The trees and bushes become a steady blur of green stripes.
Maverick's giant shoulders power up the hill. The rhythmic thuds of his hooves beating the ground blend into the forest, returning to Michelle Synnot's ears as a constant, dull murmur.
This is where Maverick belongs, Synnot says: not in a paddock or show jumping ring, but out in the wild. It's one of the reason's Squamish is Maverick's new training ground.
Last weekend, Synnot, who works for the Helping Hands Society, brought the horse from the Sunshine Coast to Paradise Valley. The duo is gearing up for the endurance race season.
Enduro riding is based on controlled long-distance races, usually of 25-, 50- or 100-mile races. As with a marathon, the winning competitor is the first to cross the line. But horses must pass veterinary checks that determine the animal is in good health and fit to continue the competition. Synnot aims to complete up to three 100-mile races with Maverick next summer.
It took Synnot a few years, a damaged ego and some disastrous horse shows to figure out Maverick's niche. She thought she could coach Maverick to do what she'd bought him for — jumping. But Maverick had other ideas.
“If you miss a few fences at a course in a horse show, you are excused from the ring. Maverick was excused a few times,” Synnot says with a touch of cheekiness in her voice.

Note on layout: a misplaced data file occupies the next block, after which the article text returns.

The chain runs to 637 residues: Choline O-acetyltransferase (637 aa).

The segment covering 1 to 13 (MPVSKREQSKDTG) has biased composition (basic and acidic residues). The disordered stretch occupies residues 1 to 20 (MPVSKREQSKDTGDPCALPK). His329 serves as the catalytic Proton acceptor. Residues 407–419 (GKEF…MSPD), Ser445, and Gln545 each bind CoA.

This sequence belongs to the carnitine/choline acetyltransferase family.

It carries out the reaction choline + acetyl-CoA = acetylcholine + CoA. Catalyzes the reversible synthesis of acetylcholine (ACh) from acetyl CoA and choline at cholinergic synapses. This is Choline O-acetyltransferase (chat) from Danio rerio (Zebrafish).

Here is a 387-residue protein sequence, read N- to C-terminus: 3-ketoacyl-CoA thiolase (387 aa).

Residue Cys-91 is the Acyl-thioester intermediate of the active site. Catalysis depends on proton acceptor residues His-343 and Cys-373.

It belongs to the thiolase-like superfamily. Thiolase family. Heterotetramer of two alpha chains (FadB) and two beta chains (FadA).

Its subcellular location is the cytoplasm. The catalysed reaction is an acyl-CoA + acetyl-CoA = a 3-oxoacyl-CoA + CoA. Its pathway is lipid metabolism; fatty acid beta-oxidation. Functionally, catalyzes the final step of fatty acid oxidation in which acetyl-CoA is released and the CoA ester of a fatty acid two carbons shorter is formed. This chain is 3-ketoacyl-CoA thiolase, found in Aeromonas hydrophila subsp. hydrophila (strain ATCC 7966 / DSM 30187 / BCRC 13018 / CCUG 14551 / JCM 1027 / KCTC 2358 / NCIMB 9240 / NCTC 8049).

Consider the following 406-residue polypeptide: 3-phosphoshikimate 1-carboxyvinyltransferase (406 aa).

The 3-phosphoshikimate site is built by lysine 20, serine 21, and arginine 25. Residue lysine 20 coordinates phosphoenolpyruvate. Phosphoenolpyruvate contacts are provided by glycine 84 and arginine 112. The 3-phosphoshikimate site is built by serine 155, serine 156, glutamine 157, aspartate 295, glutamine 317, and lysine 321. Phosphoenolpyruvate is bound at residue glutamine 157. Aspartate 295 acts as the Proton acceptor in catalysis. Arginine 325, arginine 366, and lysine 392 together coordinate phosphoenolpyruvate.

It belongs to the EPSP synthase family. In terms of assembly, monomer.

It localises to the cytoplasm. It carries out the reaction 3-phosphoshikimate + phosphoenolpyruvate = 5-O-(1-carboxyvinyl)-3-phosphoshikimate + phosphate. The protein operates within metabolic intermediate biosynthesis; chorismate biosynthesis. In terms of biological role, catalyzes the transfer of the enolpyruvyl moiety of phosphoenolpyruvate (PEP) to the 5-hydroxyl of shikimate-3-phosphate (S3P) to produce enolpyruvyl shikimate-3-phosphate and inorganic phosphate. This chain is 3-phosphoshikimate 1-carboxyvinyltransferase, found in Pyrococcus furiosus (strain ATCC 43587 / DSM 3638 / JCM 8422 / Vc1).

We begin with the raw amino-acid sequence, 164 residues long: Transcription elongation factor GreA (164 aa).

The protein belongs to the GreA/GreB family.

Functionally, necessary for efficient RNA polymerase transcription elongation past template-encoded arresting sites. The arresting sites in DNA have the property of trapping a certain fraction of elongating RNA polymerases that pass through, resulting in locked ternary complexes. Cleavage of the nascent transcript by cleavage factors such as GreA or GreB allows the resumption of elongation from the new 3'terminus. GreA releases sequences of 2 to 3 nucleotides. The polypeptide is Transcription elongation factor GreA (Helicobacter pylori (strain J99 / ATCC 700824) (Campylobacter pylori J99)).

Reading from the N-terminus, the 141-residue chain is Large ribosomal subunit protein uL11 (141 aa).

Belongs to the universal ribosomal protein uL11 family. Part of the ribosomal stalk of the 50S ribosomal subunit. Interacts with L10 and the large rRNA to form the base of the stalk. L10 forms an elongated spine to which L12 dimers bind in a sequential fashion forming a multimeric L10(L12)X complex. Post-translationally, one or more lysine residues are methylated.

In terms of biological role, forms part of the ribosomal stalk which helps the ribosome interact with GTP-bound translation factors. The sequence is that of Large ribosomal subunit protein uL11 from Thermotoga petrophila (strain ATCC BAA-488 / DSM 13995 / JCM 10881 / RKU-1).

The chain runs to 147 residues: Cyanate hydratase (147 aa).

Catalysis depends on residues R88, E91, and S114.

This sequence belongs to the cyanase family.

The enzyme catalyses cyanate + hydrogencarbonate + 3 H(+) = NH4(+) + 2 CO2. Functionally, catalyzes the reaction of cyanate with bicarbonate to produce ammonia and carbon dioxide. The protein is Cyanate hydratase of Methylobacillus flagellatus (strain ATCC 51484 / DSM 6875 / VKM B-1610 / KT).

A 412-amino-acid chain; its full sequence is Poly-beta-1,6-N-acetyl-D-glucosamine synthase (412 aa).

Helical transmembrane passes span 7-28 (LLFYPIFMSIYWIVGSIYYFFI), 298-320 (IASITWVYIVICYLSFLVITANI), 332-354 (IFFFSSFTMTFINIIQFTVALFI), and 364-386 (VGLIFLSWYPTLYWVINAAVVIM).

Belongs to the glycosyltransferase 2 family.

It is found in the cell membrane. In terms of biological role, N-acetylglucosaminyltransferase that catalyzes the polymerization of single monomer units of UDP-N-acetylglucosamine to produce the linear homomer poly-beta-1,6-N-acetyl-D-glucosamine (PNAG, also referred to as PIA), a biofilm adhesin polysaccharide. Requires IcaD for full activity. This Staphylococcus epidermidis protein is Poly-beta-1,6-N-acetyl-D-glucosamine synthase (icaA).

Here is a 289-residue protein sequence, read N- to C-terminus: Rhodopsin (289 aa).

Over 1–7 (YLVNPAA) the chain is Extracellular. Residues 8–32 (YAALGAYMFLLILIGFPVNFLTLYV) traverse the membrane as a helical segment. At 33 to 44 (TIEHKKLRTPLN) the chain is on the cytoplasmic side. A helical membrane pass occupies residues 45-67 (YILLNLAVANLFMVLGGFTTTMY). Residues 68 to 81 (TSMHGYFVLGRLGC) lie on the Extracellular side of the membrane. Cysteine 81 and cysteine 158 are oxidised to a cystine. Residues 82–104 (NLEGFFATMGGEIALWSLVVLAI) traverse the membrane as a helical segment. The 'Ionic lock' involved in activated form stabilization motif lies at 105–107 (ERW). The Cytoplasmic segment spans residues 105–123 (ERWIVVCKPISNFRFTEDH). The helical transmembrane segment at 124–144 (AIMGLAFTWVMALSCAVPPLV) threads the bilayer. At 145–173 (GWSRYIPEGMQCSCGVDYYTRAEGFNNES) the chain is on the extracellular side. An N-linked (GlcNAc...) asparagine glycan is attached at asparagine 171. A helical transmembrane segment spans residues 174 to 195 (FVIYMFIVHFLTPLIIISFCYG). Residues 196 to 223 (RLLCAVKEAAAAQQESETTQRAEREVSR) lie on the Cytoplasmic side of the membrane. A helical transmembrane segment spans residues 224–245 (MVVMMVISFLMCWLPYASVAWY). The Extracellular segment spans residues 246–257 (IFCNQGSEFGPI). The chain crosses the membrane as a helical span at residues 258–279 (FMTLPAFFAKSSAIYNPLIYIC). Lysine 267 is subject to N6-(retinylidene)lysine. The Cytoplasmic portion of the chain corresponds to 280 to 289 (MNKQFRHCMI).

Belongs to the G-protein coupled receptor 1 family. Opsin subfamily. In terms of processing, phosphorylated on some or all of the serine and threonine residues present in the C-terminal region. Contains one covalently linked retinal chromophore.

Once, he dragged her through a show. She held tightly onto the reins in the hope that Maverick would stop or at least not hurt himself, or worse, hurt somebody else. When she let go, he just stood there like nothing had happened.
Maverick's nerves are calm on mountain trails. The 11-year-old's ears prick forward as his massive ground-covering strides glide swiftly along the pathways. On magical days, Synnot and Maverick move in perfect time.
“It is awesome. It's the same reason people go ski touring and downhill mountain biking,” Synnot said.
It's taken six years for the duo to get to a point of unwavering trust. The team's passion for mountain riding was recently featured in a Telus commercial. Maverick is an unlikely candidate to be a film star, Synnot joked. He's a down-to-earth guy who shies away from the hustle and bustle of cameras and props. But Maverick made it though the shoot. And Synnot hopes the clip will introduce more people to a sport that takes riding back to its roots.
“It's total freedom,” she says. “It makes you get out of your head and into your spirit.”